Australia has also extended support to the Philippines National Police, which has been instrumental in enacting Duterte’s “war on drugs.” In 2016, the Sydney Morning Herald reported on Australia’s “comprehensive,” “multimillion dollar support” of the PNP through the provision of equipment, instruction in surveillance techniques and counter-terrorism, and training of over twelve hundred officers. This support, Lindsay Murdoch wrote, came in spite of mounting evidence of the involvement of PNP personnel in “targeted assassinations and vigilante hit squads.”
According to the PNP’s own statistics, 7,884 Filipinos have died in anti-narcotic police operations in the four years since the beginning of Duterte’s presidency in July 2016. Human Rights Watch estimates that the actual figure is closer to twenty-seven thousand, factoring in extrajudicial killings by vigilantes believed to have PNP support. SOS-Torture Network reports that 122 children — including those murdered as “proxies when the real targets could not be found” — are among those killed.
Terrorists or Activists?
Offenses under the anti-terror legislation include incitement through “speeches, writings, proclamations, emblems, banners, and other representations” and acts intended to “damage public property” or “interfere with critical infrastructure” — all common modes of activism.
Indeed, the legislation has been used to target those who publicly criticize Duterte’s government, including land rights advocates, environmental defenders, and indigenous activists. In June 2021, the Anti-Terrorism Council designated the National Democratic Front of the Philippines (NDFP) — a coalition that includes the Communist Party of the Philippines, trade unions, and indigenous rights groups — a terrorist organization.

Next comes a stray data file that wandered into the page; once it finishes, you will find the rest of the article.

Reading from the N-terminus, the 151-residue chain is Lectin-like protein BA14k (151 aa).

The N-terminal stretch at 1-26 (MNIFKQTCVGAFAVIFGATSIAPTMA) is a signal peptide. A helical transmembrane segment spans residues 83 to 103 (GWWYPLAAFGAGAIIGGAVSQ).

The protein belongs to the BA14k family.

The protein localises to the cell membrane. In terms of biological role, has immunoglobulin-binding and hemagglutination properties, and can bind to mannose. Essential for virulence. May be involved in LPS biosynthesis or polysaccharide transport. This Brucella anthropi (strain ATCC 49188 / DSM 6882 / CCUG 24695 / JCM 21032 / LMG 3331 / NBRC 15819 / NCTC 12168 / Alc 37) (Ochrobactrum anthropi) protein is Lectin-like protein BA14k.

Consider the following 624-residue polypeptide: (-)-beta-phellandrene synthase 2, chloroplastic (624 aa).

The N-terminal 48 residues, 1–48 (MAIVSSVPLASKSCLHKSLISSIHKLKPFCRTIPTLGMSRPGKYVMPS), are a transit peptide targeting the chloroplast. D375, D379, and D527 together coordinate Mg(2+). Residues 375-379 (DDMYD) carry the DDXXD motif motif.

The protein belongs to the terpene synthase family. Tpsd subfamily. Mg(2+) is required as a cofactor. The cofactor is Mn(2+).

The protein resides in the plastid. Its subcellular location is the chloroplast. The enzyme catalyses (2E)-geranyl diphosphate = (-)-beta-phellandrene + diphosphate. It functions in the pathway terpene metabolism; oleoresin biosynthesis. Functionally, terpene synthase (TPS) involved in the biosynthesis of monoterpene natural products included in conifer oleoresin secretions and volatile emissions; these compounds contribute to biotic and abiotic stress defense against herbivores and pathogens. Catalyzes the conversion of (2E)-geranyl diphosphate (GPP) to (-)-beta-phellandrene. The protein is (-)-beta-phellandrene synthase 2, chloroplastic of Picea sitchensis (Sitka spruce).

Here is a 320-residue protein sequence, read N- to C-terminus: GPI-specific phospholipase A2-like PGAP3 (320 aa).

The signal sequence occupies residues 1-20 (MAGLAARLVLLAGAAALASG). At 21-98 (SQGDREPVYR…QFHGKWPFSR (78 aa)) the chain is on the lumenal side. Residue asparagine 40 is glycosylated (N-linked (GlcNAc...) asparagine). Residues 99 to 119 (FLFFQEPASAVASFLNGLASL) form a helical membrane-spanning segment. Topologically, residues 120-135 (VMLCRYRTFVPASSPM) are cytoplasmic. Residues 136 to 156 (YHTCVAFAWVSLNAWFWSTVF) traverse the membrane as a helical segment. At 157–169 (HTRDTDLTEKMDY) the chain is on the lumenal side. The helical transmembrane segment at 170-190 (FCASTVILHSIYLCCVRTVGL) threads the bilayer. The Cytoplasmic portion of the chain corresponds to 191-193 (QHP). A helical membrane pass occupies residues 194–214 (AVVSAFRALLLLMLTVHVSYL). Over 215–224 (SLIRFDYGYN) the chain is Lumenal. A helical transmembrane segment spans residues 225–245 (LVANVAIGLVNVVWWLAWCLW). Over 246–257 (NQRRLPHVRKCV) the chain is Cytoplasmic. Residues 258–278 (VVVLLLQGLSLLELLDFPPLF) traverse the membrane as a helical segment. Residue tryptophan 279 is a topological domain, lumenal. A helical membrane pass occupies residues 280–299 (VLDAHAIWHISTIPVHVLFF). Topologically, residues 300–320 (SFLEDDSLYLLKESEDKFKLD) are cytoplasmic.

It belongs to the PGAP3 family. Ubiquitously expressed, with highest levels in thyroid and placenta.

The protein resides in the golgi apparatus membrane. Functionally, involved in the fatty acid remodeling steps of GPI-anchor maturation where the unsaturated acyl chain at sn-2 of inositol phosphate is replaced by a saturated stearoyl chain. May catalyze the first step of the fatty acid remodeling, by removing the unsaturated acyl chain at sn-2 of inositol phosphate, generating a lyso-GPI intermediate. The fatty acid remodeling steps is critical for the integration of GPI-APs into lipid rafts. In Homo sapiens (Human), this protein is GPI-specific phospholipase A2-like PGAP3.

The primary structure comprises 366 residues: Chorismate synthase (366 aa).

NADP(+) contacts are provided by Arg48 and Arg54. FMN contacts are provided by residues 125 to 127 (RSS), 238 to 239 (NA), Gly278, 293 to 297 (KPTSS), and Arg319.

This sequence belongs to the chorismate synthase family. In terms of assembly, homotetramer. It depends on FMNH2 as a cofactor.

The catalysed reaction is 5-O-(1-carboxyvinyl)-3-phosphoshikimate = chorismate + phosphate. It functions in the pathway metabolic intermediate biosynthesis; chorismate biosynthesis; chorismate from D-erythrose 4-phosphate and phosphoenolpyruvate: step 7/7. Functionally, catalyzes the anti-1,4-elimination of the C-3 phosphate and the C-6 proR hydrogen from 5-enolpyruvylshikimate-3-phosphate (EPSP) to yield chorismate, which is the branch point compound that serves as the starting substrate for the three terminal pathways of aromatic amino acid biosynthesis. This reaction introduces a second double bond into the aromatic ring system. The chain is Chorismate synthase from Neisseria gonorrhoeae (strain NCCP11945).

Under the legislation the NDFP, a signatory to the 1998 Comprehensive Agreement on Respect for Human Rights and International Humanitarian Law that established peace negotiations with the Philippine government, has no right to argue their defense. Consequences of the designation include the freezing of NDFP assets and potential exposure of NDFP members to prosecution, alongside reason to anticipate intensified targeting by state forces.
On March 7, 2021, the PNP and Philippine Army raided twenty-four left-wing activists in Calabarzon, arresting six and murdering nine alleged “terrorists” — all of whom were in fact human rights defenders, community leaders, and union organizers. Victims included Ariel Evangelista and Chai Lemita-Evangelista, who were slaughtered as their ten-year-old son hid under the bed.
For some, present-day attacks on Filipino civil society are reminiscent of fourteen years of martial law under Ferdinand Marcos, when at least 3,257 people were murdered by the PNP and military. In their view, the current situation, with its legal justifications for murder, is worse.
Vice chairperson of BAYAN Australia, EJ dela Cruz, contends that Australian support of the anti-terror legislation is rooted in fear of Filipino revolutionary movements that deposed Spanish, American, and Japanese forces.
“The history of the Philippines is a history of fighting against external imperial powers,” he says, “Revolutionary forces have always fought, for the people, against imperial powers. [W]hen the word ‘terrorism’ was invented . . . of course imperialist powers would tag any type of force that would compromise their intent ‘terrorists.’”